Christoph Höbenreich describes his expedition to New Swabia - a mountain region in East Antarctica that is still little known among mountaineers and claimed by the Norwegians as Dronning Maud Land - as "heaven and hell at the same time". Together with his partner Rupert Heim, the experienced mountain und polar guide spent three weeks in this bizarre mountain world!
The unknown dreamland of New Swabia.
The Wohlthat Mountains in New Swabia were discovered by the German Antarctic Expedition in 1938/39 and are now visited by various nations mainly for scientific purposes. Among mountain and ski enthusiasts the remote region is (yet) hardly known. Away from the consciousness of most adventurers, this area seems almost extraterrestrial - especially the blue fields and rock towers rising hundreds of meters above sea level make New Swabia a very special place. "You probably can't get any closer to exploring another planet," says Höbenreich. In January 2023, the Tyrolean, always driven by curiosity, started the expedition together with his partner into one of the most exciting mountain landscapes on our planet.
Two men, 150 km, 5 first ascents.
For Höbenreich, this was already the 15th expedition to Antarctica and the 6th to New Swabia. The goal: to explore mountains and glaciers under their own power, to find a new route through the Humboldt and Petermann Mountains and to ascend some peaks of mountains and nunataks for the first time.
In total, the two spent three weeks on skis in Antarctica and faced the challenges that the coldest, driest and windiest continent on earth had in store for them: From gorgeous weather to severe, catabatic polar storms of over 100 km/h. Hidden crevasses and the danger of frostbite, snow blindness and fire in the tent required constant attention and caution. The remote landscape, the vastness and the indescribable beauty of the untouched wilderness, on the other hand, brought unforgettable memories.
"The peace, the silence and the solitude, but also the incredible remoteness gave me some of the most precious moments and experiences," says Höbenreich. "We covered about 150 km in a mountain range in New Swabia that is yet hardly known and partly never visited by humans, explored impressive landscapes and climbed several peaks for the first time. We climbed into gigantic wind gullies that were several kilometres long and hundreds of metres high or deep. The largest wind gullies on earth! We crossed blue ice glaciers swept bare by the katabatic polar storms, which would easily fill the "Inntal". Actually, almost every day offered a highlight. But if I had to pick my personally most outstanding one: the first ascent of two peaks of a high mountain massif in the central Humboldt Mountains, which I named "Nanukspitze" and "Denalispitze"."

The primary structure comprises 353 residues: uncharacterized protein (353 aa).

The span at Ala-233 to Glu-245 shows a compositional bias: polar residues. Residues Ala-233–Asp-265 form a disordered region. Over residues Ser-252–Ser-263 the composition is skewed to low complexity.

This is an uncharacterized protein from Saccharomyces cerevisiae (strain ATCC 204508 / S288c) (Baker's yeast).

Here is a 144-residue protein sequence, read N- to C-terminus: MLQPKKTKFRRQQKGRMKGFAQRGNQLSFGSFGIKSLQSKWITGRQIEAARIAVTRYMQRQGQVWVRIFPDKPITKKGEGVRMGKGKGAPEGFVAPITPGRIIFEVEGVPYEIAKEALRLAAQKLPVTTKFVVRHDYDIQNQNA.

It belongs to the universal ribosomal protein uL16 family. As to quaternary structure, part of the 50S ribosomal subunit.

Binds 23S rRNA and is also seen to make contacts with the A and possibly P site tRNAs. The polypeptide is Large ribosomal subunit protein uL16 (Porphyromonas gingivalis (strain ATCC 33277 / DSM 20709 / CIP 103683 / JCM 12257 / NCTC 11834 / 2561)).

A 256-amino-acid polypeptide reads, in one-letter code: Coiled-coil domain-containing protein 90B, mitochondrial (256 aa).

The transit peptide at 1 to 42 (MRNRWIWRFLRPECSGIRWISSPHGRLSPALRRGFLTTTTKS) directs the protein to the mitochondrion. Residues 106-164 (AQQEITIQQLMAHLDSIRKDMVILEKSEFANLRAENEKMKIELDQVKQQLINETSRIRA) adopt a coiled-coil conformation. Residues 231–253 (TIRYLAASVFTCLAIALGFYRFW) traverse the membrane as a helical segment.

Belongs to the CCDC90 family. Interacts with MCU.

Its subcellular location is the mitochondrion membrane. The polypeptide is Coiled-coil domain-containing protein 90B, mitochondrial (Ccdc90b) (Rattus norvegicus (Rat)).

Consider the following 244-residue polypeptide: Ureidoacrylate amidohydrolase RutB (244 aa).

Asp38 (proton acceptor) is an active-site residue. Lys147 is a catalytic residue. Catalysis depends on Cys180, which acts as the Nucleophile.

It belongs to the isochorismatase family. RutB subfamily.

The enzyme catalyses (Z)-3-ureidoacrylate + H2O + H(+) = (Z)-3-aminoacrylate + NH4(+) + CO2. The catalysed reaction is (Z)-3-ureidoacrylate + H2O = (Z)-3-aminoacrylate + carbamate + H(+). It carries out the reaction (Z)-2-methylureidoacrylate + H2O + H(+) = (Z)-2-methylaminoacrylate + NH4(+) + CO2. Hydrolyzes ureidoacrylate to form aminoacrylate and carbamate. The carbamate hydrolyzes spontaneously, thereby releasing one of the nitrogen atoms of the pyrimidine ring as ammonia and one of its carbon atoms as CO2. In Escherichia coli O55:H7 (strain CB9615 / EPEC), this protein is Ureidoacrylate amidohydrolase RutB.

The most adverse conditions require the best material.
Know-how, strong nerves, good preparation, experience and appropriate equipment ensure survival in these remote border regions of the earth. "In Antarctica, you obviously need several pairs of gloves - from thin fleece gloves to robust work gloves to thickly insulated finger gloves and mittens. The Zanier gloves, designed for alpine winter use, have also proven themselves very well in Antarctica, like the Wildspitze," says Höbenreich.
Known as a favorite for years, WILDSPITZE.TW not only convinces members of the Austrian Mountain Rescue with functionality and robustness. Cold-resistant thanks to TIROLWOOL® insulation, the MERINO lining keeps hands warm and dry even in particularly sweaty situations. Comfort and stability thanks to goatskin and 4-way-stretch FLEX. HOOK loop for easy stowage on the backpack.buy now!
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Paradoxical signs of climate change.
"A visible sign of recent climate change and the rise in global temperatures in recent decades is the sometimes dramatic decline in snow and ice cover in parts of the polar regions, especially in the Arctic. The only exceptions are probably the high polar, dry zones of the Antarctic continent and especially the inner high plateau of East Antarctica, by far the largest ice surface on Earth," Höbenreich reports in Polar Journal.
"When comparing the mountain ranges of New Swabia today with the aerial photographs of the German Antarctic Expedition 1938/39, I was fortunately NOT able to detect any striking changes that would suggest a decrease in ice cover here. On the contrary! Paradoxically, East Antarctica has been cooling for many years. Even with a climate-induced temperature increase, we would rather expect an increase in snowfall, which is supported by individual indications in the southern part of the mountain range. Therefore, we don't yet have to fear that the high mountains and glaciers of New Swabia will lose their magic and beauty as quickly as is unfortunately happening to glaciers and high mountains in many other parts of the world."
Expeditions in the mountains, and especially in Antarctica, always bring challenges. But "Only those who leave their comfort zone can push their limits and gain new experiences. And that's where the magic happens!" - Höbenreich.
Photocredits: Christoph Höbenreich | Product photos: Spice